“The Local Elections Showed Banging On About Brexit And Nothing Else Is A Fast Track To Extinction”

“If voters wanted to reward parties committed to making Brexit happen, why would Ukip get wiped out at the polls? If a People’s Vote is such an anti-democratic proposal why did we not see losses to the Liberal Democrats and the Greens? …

… Voters who supported Brexit then or now share something in common with many pro-Remain voters: they want Westminster to pay greater attention to concerns on the doorstep and reconnect with the issues that matter most to them. Brexit was a way of giving the establishment a wake up call. If this was really about making Brexit happen, Liberal Democrats and Greens would be wiped out and swept away. But that did not happen either north or south.

The local election results indicate that bringing the country back together is achievable. It will require offering policies bringing tangible benefits, not playing it overly safe and support for a confirmatory People’s Vote. Those parties learning these lessons stand to weather the European elections best and will have the winning results when a general election is called. Banging on about a Brexit plan no one wants to the exclusion of everything else is a fast track to political extinction, as some parties may find out, unless a swift change in direction is made.”

Thom Brooks is Dean of Durham Law School and author of Becoming British


A little light relief – Baldrick has a cunning plan


“I’ve left the Labour Party after nearly 45 years of service at Branch, Constituency and NEC levels,partly because of it’s continued duplicity on Brexit, partly because of it’s antisemitism, but also because its leadership is complete shit.”

“Independent lite” or Independent – a question

Local people who registered as truly Independent candidates on 5 April or well before can generally be judged by prior actions, sometimes over many years. Involvement in, and fighting for, local issues and supporting no party and therefore no party whip or party line. They have never (or perhaps only a very long, long time ago) been in a mainstream party. They deliberately eschewed party politics to focus only on local issues.

“Independent Lites” on the other hand have had long track records of supporting mainstream parties up to now.

This raises the question – if you were, up to now, Tory, Labour or Lib Dem councillor or candidate but you are now “Independent Lite” what are your political beliefs NOW?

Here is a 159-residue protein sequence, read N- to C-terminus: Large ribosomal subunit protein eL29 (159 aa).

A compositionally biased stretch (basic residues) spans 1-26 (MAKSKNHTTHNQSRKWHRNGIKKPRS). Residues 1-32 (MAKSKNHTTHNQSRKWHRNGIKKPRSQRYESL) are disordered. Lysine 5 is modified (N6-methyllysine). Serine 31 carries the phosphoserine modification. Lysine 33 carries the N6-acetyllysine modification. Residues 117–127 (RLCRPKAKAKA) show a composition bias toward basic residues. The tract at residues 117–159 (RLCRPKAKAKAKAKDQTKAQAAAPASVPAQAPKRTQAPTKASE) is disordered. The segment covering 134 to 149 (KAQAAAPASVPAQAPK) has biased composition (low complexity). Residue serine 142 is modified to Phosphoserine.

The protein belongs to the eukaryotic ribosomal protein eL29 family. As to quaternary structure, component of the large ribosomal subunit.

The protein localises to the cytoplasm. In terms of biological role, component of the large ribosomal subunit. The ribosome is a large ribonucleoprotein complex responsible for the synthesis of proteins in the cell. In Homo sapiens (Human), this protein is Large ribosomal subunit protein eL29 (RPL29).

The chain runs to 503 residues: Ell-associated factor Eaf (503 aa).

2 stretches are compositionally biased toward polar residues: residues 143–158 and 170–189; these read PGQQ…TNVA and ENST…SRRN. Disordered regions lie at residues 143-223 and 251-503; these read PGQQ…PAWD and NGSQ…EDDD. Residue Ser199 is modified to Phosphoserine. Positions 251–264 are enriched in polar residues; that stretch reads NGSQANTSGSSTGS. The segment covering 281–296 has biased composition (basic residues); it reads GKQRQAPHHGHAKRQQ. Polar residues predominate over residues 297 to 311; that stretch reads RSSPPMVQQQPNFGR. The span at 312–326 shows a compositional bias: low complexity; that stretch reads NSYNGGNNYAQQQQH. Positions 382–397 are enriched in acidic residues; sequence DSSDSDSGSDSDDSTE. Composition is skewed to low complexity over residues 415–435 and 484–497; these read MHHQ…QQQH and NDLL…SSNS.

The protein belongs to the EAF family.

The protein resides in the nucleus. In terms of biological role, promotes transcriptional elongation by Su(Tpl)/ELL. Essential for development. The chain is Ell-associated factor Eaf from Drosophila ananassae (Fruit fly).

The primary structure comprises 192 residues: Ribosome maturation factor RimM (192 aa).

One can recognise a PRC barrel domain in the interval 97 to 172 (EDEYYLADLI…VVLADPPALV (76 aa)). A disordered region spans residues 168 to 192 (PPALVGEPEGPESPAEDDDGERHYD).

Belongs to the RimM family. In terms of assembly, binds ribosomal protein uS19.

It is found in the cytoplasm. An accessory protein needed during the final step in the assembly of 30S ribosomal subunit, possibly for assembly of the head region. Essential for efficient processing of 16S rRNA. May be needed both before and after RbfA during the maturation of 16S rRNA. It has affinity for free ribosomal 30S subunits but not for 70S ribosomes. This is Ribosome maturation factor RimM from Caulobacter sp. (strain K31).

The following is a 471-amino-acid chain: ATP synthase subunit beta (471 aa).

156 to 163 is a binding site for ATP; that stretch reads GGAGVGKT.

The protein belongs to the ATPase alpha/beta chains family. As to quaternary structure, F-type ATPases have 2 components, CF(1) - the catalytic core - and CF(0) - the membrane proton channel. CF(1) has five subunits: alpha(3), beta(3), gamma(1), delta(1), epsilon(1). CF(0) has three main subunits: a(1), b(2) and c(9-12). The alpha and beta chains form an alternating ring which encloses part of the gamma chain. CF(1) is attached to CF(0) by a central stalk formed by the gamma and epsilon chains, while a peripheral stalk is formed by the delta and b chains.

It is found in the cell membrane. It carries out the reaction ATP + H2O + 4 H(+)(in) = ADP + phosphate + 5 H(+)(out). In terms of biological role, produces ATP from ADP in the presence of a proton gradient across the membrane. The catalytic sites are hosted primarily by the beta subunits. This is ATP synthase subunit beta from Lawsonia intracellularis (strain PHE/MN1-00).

What are you “Independent Lite” of and what do you still support in your former party? You went into politics under their banner and their policies by choice – not wanting to be an Independent – what has changed?

If you were a Tory and changed your mind are you now to the left or right of your former party? Are you, for example, leaning more towards UKIP or even further right but not yet ready to join them?

If you were Labour – are you similarly now further to the left or right of your party and on which issues? What effect do you think they had locally to change your stance now.

If you have left Lib Dems or Greens what parts of their policies did you disagree with that made you leave?

It strikes Owl that “Independent Lites” need to provide us with a lot more information about WHY they have changed allegiance before we can decide if they truly are Independent.

It will be SO interesting to see where some of these “Independent Lites” place themselves on the political spectrum and on local issues after 2 May!

Some of them are so used to being whipped they may feel an overwhelming need to continue it!

8 days to local elections – today’s picture

East Devon mainstream parties have their party machines and party money behind them (just don’t ask where the money comes from).  Independents operate on tiny shoestring donations from local people – or subsidise their campaigns from their own pockets – plus enthusiastic local supporters giving their time for free. Every board you see for an independent (in a garden or near a road) is produced by local people for people supporting local candidates.

13 days to local elections – today’s picture

Credit: Guardian

Another reason to vote Independent in local elections.